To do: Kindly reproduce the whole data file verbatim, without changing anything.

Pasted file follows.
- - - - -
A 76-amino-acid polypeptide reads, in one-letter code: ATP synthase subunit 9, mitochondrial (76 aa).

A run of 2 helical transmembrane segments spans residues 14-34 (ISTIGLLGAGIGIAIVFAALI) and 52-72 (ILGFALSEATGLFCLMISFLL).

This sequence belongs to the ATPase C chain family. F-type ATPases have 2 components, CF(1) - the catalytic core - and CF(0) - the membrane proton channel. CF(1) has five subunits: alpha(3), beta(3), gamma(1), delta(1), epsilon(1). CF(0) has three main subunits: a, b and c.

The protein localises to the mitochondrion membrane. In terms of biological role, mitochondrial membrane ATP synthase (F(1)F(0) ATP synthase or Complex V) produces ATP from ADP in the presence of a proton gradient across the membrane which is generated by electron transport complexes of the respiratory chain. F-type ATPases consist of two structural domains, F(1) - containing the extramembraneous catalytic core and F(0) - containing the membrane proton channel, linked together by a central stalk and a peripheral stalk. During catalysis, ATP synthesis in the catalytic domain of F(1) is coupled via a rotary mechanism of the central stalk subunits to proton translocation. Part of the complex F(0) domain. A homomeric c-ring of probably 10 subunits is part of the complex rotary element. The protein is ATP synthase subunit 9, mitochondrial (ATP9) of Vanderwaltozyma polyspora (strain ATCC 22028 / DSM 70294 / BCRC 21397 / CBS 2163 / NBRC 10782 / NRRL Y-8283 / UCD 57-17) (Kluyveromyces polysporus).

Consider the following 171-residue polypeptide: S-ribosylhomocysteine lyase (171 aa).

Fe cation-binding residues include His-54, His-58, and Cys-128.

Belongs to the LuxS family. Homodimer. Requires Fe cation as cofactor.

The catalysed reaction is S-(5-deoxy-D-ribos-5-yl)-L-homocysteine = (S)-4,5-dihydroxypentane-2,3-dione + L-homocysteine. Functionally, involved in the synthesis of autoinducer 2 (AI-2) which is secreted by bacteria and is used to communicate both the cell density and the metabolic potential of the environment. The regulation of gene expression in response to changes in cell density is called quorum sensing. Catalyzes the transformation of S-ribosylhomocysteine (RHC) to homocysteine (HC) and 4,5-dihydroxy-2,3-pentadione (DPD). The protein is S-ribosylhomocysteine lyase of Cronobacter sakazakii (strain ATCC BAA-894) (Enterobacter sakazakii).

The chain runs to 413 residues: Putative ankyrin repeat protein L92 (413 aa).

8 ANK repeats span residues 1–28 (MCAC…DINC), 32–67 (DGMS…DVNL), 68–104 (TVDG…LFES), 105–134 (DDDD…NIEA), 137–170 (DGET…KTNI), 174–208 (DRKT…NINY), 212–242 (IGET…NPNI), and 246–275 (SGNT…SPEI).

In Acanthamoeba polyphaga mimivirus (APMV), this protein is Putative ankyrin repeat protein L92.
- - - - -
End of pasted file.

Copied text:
A 76-amino-acid polypeptide reads, in one-letter code: ATP synthase subunit 9, mitochondrial (76 aa).

A run of 2 helical transmembrane segments spans residues 14-34 (ISTIGLLGAGIGIAIVFAALI) and 52-72 (ILGFALSEATGLFCLMISFLL).

This sequence belongs to the ATPase C chain family. F-type ATPases have 2 components, CF(1) - the catalytic core - and CF(0) - the membrane proton channel. CF(1) has five subunits: alpha(3), beta(3), gamma(1), delta(1), epsilon(1). CF(0) has three main subunits: a, b and c.

The protein localises to the mitochondrion membrane. In terms of biological role, mitochondrial membrane ATP synthase (F(1)F(0) ATP synthase or Complex V) produces ATP from ADP in the presence of a proton gradient across the membrane which is generated by electron transport complexes of the respiratory chain. F-type ATPases consist of two structural domains, F(1) - containing the extramembraneous catalytic core and F(0) - containing the membrane proton channel, linked together by a central stalk and a peripheral stalk. During catalysis, ATP synthesis in the catalytic domain of F(1) is coupled via a rotary mechanism of the central stalk subunits to proton translocation. Part of the complex F(0) domain. A homomeric c-ring of probably 10 subunits is part of the complex rotary element. The protein is ATP synthase subunit 9, mitochondrial (ATP9) of Vanderwaltozyma polyspora (strain ATCC 22028 / DSM 70294 / BCRC 21397 / CBS 2163 / NBRC 10782 / NRRL Y-8283 / UCD 57-17) (Kluyveromyces polysporus).

Consider the following 171-residue polypeptide: S-ribosylhomocysteine lyase (171 aa).

Fe cation-binding residues include His-54, His-58, and Cys-128.

Belongs to the LuxS family. Homodimer. Requires Fe cation as cofactor.

The catalysed reaction is S-(5-deoxy-D-ribos-5-yl)-L-homocysteine = (S)-4,5-dihydroxypentane-2,3-dione + L-homocysteine. Functionally, involved in the synthesis of autoinducer 2 (AI-2) which is secreted by bacteria and is used to communicate both the cell density and the metabolic potential of the environment. The regulation of gene expression in response to changes in cell density is called quorum sensing. Catalyzes the transformation of S-ribosylhomocysteine (RHC) to homocysteine (HC) and 4,5-dihydroxy-2,3-pentadione (DPD). The protein is S-ribosylhomocysteine lyase of Cronobacter sakazakii (strain ATCC BAA-894) (Enterobacter sakazakii).

The chain runs to 413 residues: Putative ankyrin repeat protein L92 (413 aa).

8 ANK repeats span residues 1–28 (MCAC…DINC), 32–67 (DGMS…DVNL), 68–104 (TVDG…LFES), 105–134 (DDDD…NIEA), 137–170 (DGET…KTNI), 174–208 (DRKT…NINY), 212–242 (IGET…NPNI), and 246–275 (SGNT…SPEI).

In Acanthamoeba polyphaga mimivirus (APMV), this protein is Putative ankyrin repeat protein L92.